Tuesday, January 14, 2014

Northern Fulmar

Despite their looks, Fulmars are more closely related to the likes of petrels, shearwaters and albatrosses than they are to gulls. They are easy to recognise in flight due to their stiff-winged flapping. Found only on St Kilda until the 1900s, the islanders harvested them for a wide range of uses; fulmar oil (vomited over those who disturb the nest) was prized for its supposed medicinal properties.

White Ermine

The White Ermine is widely distributed around Britain and flies from May to September. It is distasteful to birds, which is an attribute that is possibly also of benefit to the Buff Ermine which shares a similar appearance. This particular moth was found near the Ynys Hir reserve whilst there for Springwatch in 2013.

Monday, January 13, 2014

Wasp Spider

Found on heathland in Dorset in summer 2013, the Wasp Spider. It's a very large, colourful spider that is a recent arrival in the UK from the continent and has slowly spread over the south of England. They build large orb webs in grassland and heathland, and attach their silk egg-sacs to the grasses. The web has a wide, white zig-zag strip running down the middle, known as a 'stabilimentum', the function of which is unclear. Mating is a dangerous game for males; they wait at the edge

Slavonian Grebe

The newest addition to the species list is the Slavonian Grebe, which was viewed from Brixham Harbour in Devon. The harbour has witnessed some unusual birds recently, perhaps offering some shelter in the bad weather we've been experiencing. Also seen around the harbour that day were Purple Sandpiper, Great Northern Diver and White-billed Diver (the latter unfortunately not seen by me). In the breeding season

Cirl Bunting

The Cirl Bunting was once common throughout south England, but due to changes in farming practice, its breeding grounds are now restricted to south Devon, where this photo was taken. This RSPB page detailing their Cirl Bunting Project gives more details about the reasons for their decline and what is being done about it. The Cirl Bunting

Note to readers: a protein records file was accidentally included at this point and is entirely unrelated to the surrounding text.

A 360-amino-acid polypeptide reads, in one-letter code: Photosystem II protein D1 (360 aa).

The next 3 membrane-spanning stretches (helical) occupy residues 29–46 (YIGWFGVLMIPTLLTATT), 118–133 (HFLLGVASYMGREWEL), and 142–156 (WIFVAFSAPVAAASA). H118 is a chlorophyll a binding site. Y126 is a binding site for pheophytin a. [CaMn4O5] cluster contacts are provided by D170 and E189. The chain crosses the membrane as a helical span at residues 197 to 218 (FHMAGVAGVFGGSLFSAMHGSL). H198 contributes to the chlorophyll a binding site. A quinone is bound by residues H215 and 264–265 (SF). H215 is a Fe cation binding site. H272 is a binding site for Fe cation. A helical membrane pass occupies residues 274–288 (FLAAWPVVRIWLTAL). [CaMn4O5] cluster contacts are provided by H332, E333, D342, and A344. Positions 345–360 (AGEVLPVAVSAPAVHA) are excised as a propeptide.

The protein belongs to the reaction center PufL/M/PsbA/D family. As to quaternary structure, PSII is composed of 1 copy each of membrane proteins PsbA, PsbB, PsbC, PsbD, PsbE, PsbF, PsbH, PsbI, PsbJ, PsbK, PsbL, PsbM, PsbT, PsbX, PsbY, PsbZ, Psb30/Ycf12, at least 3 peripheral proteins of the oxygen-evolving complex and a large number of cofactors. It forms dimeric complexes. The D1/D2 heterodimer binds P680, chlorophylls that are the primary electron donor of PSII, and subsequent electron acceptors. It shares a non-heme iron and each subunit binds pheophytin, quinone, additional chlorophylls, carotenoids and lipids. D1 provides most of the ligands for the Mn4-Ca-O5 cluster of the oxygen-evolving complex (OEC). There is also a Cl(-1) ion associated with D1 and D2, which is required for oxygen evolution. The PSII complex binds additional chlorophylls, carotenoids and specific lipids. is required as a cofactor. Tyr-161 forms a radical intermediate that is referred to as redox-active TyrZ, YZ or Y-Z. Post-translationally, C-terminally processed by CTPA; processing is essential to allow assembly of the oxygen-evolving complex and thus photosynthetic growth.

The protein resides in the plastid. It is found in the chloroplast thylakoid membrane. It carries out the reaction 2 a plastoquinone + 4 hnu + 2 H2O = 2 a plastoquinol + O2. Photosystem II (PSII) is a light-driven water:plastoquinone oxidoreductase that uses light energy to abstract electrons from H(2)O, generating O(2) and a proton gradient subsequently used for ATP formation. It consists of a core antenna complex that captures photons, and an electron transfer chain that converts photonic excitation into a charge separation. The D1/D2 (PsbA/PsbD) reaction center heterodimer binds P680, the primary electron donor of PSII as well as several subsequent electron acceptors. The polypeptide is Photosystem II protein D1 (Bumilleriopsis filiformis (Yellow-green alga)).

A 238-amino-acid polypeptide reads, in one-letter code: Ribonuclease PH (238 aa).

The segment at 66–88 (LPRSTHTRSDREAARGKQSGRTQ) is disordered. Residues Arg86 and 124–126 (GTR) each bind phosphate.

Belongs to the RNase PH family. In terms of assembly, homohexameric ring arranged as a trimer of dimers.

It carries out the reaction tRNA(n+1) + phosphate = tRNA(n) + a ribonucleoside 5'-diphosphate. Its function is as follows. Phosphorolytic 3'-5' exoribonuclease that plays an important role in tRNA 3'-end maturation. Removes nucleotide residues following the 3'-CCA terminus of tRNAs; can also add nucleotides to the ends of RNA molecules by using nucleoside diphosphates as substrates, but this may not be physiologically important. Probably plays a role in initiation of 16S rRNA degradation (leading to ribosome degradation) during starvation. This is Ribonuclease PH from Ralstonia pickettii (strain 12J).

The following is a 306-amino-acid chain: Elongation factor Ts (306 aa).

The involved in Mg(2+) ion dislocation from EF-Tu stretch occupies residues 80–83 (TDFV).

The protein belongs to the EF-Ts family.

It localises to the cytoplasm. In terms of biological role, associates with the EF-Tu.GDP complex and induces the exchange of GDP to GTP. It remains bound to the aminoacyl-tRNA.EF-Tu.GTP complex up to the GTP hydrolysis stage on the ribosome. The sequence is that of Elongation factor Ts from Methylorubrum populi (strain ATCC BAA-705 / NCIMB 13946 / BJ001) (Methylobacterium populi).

Wednesday, January 01, 2014

Species List review

There were some really memorable additions to my photographic species list in 2013. Highlights included watching Basking Sharks feeding off the isle of Coll, Pine martens in the Scottish Highlands, watching a Hummingbird hawk-moth feeding in Lancashire in early November (!), and finally photographing a Water Vole in Gloucestershire. Avian highlights have included watching White-tailed Eagles, Golden Eagles and Hen Harrier in the Hebrides, watching territorial cuckoos chasing each other around the Dorset heaths, and searching for Great Grey Shrike and Two-barred Crossbills closer to home.

The 'one that got away' was definitely the Scottish Wildcat. Having spent a few nights out in the middle of nowhere on the west coast of Scotland I was rewarded with a sighting which will stay with me forever, but which resulted in no photograph.  Notable 'did not shows' for me of the year included the rare Tree Sparrow, Common Dolphins, and Pearl-bordered Fritillary among many others.

Finding new mammals is becoming increasingly difficult, but there are obvious opportunities amongst bats, rodents and cetaceans, all of which are under-represented, as well as some of the mustelids. Birds are also becoming harder to find, but there are still some obvious omissions. The reptile list is pretty much complete, featuring all native species and all but one introduced species. Sub-aquatic species are an obvious challenge, not least due to my lack of suitable equipment and general aversion to swimming. And I must finally get a moth trap going this year!

I don't make things any easier by insisting on a photographic record rather than just a sighting, but it's fun. The list itself is undoubtedly a bit 'trainspottery', but behind the list there have been countless hours spent enjoying everything that British nature has to offer - the list is merely an easy way for me to remember the characters I've met and observed along the way.

Happy new year!